Would be nice to be informed on the further developemnt of Your patient.

______________________________________________________________________

Norbert Teig, MD

Children's Hospital

Ruhr-University Bochum, Germany

Share this post


Link to post
Share on other sites
...Another point ist, that laryngomalacia and tracheomalacia are two totally different entities and treatments for tracheomalacia (e.g. aortopexy) are of no value for laryngomalacia patients.

Norbert, you're right!

Anna, I'm sorry I did not read your post carefully enough (reading tracheomalacia instead of laryngomalacia, my fault). How are things developing?

Share this post


Link to post
Share on other sites

Dear Stephan and all!

I apologise for a long silence about the clinical case of laryngomalacia. To our regret, the situation haven`t resolve yet: this baby is still intubated and spontaneously breathing through ETT. Additional examination (MRI etc) showed more severe brain abnormalities,than we suspected before, and bilateral blindness. So the prognosis seems to be poor. In Russia there`s a difficulty with performing laryngopexia on routine basis. Two days ago we transferred baby to a special clinic. As I know, they are going to perform tracheostomy.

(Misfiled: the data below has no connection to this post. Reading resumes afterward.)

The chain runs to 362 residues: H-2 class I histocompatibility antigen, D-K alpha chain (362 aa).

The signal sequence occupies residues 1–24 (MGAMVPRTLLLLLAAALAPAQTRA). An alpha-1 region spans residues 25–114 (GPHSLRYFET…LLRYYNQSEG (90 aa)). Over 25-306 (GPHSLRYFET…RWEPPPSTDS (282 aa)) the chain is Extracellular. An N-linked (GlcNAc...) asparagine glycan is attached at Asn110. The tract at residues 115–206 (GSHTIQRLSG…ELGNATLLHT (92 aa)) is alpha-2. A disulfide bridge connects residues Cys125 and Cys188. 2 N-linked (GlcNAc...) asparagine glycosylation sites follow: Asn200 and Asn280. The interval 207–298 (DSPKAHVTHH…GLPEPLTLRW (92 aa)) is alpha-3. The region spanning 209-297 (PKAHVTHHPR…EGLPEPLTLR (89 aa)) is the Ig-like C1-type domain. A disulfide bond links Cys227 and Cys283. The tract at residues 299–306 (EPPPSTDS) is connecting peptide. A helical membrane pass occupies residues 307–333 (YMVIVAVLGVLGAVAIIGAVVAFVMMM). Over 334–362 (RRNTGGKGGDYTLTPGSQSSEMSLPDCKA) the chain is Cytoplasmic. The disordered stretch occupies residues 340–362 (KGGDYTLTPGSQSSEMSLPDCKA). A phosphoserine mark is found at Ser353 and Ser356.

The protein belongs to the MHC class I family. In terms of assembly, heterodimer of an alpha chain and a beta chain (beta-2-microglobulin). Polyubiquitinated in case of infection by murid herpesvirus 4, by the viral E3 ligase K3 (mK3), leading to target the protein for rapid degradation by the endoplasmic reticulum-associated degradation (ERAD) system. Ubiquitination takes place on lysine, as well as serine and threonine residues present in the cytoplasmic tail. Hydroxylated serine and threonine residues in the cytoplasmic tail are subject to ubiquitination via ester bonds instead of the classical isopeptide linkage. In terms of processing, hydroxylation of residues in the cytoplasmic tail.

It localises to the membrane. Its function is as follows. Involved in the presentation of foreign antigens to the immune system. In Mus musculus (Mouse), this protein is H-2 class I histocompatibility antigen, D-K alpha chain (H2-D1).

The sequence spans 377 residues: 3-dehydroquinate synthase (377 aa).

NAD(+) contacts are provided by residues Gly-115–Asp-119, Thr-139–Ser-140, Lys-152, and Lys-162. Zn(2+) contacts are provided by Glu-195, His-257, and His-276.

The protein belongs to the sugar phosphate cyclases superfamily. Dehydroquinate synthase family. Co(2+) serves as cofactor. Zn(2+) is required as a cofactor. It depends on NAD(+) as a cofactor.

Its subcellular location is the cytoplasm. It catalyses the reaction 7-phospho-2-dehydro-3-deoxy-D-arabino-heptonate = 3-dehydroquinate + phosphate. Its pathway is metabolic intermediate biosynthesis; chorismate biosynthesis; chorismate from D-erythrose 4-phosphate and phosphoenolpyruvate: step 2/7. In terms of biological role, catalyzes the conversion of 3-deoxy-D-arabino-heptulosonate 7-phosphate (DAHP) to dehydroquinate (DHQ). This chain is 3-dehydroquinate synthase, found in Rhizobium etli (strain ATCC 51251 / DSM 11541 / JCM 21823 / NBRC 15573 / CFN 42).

Share this post


Link to post
Share on other sites

Why don't you try Non invasive ventilation (np CPAP) instead of intubation and may be the baby outgrows the problem in some time..

Regards

Samridh

Share this post


Link to post
Share on other sites

Create an account or sign in to comment

You need to be a member in order to leave a comment

Create an account

Sign up for a new account in our community. It's easy!

Register a new account

Sign in

Already have an account? Sign in here.

Sign In Now
Sign in to follow this  

×
×
  • Create New...